'Mother, I'm done with my chores. May I use the sewing machine?' is a line I'm hearing often these days.
Anna Ruth makes a scrunchi to match her skirt.
The girls have been doing a fair bit of sewing this summer. They all have to take turns with the machine (when it's not being held hostage in the boys' rooms) so they mostly opt for quick and easy projects. It is also fun to make small projects as you get 'instant gratification' - great for younger seamstresses and newbies of all ages. A favorite quick project is these coasters from Jenny at allsorts. She has a tutorial on her site, but they are so easy I thought I'd show you here. Also, I've simplified them a bit, skipping the interfacing and lining part. These are a great way to use up scraps or charm squares if you have them. No finishing or hand sewing required!
These make great little treats to have around for hostess gifts or to tuck into gift baskets paired with a mug and favorite drink. You can also make them with seasonal fabrics. I am enjoying these pretty summery prints for now, but we have some muted ones we used in winter, and we plan to make autumnal colored ones in fall. You could also choose themed fabrics to suit your gift recipients such as music, cats, dogs, horses, Christmas, team colors - the possibilities are endless.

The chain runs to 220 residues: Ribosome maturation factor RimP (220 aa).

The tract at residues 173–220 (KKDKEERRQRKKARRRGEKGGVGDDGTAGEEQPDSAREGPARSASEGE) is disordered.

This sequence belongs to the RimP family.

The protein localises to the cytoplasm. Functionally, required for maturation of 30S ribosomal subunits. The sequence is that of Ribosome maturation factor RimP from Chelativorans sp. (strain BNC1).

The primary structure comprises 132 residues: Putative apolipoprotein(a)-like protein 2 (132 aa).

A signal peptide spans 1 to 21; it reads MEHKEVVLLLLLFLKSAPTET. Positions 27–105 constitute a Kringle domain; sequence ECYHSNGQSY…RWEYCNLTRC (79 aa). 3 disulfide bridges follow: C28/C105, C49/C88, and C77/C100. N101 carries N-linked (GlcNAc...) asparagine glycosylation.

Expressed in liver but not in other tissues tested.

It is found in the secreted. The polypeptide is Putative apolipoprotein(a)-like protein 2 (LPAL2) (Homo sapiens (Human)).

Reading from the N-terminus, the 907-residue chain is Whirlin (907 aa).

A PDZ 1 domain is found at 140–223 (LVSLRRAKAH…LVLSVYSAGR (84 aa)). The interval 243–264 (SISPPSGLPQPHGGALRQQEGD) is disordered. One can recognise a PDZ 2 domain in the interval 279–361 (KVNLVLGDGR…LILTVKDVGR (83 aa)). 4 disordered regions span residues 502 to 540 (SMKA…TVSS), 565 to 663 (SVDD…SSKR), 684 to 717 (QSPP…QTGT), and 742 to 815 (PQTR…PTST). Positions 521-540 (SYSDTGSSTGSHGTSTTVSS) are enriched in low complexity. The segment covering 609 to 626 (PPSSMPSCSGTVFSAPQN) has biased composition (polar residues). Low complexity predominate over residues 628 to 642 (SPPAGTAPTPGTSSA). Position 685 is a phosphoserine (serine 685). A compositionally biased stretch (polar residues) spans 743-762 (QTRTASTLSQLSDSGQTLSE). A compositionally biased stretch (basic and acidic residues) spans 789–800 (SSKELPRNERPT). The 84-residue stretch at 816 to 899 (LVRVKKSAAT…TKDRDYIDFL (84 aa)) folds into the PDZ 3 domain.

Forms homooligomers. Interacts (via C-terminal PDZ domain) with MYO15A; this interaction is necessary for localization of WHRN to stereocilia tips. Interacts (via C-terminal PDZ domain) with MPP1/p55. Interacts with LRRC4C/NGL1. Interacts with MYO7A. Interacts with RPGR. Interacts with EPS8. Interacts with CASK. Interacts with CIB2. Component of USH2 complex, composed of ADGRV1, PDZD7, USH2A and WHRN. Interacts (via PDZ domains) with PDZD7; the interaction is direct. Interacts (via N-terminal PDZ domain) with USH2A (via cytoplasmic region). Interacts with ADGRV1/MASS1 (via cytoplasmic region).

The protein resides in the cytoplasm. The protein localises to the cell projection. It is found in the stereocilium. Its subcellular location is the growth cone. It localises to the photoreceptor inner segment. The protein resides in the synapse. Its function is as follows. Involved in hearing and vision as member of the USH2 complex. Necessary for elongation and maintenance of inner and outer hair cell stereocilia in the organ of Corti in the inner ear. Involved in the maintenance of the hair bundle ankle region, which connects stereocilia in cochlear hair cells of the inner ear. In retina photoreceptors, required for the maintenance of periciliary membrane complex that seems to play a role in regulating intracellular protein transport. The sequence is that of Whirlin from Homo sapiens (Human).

For each coaster you need five 4 1/2" squares of fabric. You can mix and match with as many different patterns as you like. Half the fun is choosing the yummy prints and arranging them together! A rotary cutter and mat make this part a snap, although just using scissors works fine of course.
Fold four of the squares in half, wrong sides together.
Place your fifth square on the table, right side up. I'm using the purple square in this example to be the backing. Place your first folded square on your backing piece with the fold towards the center of the backing piece.
Add your next folded piece, overlapping the first, fold towards the center.
Add your third piece in the same fashion:
And now add the fourth piece, overlapping and tucking the pieces in as such:
Now sew around the edges with a 1/4" seam allowance. Trim the corners if you remember to.
Turn your coaster right side out, using a crochet hook or something to poke out the corners, and press if you like (if you're a kid you probably won't bother). That's it!
Anna Ruth also discovered that if you take one of these completed coasters, plump it up with a bit of stuffing inside, and add a button to cover the center, you get one cute and cozy pincushion!
Happy sewing! (And happy sipping with your new cheery coaster.)